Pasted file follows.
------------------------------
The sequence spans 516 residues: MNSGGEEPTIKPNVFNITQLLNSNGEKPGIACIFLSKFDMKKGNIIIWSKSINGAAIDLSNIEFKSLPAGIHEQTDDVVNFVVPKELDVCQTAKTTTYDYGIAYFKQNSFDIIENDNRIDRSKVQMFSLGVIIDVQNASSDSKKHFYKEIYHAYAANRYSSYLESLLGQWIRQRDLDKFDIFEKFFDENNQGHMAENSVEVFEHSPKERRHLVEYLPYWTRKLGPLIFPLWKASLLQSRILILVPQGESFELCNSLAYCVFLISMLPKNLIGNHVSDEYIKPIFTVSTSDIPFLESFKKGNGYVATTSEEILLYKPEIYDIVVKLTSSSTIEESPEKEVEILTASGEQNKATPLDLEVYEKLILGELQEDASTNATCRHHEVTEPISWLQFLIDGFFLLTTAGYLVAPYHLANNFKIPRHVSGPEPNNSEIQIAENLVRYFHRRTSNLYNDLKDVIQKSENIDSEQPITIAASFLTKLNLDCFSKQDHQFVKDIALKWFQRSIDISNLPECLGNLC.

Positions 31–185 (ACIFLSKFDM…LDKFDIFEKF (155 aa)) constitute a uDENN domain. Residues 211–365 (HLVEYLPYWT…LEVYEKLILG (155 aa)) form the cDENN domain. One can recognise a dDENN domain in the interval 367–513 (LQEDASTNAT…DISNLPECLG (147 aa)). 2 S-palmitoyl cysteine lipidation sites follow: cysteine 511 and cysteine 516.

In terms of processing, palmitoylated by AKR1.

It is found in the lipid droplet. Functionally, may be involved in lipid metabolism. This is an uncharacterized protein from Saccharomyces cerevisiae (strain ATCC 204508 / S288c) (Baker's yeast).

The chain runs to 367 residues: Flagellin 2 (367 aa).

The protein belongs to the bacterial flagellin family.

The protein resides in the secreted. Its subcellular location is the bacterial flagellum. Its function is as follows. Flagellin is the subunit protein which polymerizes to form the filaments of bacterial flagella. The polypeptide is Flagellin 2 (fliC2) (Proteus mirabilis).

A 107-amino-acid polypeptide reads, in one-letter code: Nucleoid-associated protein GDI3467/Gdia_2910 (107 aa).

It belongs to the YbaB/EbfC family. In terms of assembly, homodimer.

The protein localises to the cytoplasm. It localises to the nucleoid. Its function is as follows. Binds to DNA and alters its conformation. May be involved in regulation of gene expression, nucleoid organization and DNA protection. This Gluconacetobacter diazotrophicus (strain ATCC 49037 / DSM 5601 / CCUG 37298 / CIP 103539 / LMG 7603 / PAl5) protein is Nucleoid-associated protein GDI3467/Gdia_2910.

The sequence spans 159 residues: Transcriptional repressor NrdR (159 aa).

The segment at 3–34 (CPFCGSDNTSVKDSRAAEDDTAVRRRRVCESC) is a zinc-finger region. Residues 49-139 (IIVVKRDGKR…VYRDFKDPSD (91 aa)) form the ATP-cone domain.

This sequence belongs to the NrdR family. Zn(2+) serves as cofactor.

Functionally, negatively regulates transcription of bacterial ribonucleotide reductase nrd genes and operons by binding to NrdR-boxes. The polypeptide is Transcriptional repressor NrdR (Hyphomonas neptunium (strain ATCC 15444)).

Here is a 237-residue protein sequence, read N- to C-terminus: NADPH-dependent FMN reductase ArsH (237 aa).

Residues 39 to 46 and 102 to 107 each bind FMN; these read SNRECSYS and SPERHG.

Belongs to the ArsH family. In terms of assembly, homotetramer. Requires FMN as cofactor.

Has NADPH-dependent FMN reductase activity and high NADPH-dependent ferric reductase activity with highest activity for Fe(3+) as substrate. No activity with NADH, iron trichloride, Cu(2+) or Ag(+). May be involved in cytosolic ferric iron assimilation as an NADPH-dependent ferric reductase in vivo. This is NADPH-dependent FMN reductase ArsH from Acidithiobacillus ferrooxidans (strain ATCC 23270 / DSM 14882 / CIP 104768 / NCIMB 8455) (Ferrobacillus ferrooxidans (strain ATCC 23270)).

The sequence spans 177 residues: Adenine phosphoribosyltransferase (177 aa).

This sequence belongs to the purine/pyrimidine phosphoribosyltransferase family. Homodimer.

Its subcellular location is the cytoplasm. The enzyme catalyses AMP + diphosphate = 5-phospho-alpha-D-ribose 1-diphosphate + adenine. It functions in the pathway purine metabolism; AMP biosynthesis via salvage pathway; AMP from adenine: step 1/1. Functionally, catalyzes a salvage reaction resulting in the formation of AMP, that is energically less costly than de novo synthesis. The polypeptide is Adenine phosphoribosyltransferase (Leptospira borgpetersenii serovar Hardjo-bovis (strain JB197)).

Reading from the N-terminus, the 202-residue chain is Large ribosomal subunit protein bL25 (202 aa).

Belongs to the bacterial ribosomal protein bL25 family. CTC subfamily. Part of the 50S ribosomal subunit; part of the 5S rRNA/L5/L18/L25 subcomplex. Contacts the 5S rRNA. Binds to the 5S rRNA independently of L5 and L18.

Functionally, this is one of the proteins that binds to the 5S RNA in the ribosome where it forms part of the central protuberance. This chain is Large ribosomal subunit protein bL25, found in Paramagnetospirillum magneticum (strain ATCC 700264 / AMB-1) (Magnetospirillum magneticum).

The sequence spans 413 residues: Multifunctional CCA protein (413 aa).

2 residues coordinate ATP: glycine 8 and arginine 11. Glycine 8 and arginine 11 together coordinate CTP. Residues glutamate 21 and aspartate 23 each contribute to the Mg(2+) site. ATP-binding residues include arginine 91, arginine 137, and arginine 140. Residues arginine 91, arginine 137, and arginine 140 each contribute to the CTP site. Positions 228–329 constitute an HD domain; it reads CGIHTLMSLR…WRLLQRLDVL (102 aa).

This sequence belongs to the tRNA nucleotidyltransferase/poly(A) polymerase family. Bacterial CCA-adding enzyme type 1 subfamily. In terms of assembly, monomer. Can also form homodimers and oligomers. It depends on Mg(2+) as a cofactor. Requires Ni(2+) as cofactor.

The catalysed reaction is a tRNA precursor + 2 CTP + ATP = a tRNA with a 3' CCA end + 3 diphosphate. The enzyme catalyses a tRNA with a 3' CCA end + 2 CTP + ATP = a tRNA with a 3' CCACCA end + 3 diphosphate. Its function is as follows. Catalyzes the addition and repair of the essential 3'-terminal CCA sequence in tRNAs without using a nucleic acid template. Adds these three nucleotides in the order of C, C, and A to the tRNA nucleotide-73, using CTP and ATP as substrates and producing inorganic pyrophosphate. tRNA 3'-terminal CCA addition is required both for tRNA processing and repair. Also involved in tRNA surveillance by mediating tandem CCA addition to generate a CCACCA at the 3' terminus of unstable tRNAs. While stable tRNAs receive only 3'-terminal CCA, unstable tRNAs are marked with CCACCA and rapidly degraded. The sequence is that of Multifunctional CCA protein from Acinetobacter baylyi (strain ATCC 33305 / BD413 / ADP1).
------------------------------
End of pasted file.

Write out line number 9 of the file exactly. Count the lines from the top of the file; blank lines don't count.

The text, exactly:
It belongs to the YbaB/EbfC family. In terms of assembly, homodimer.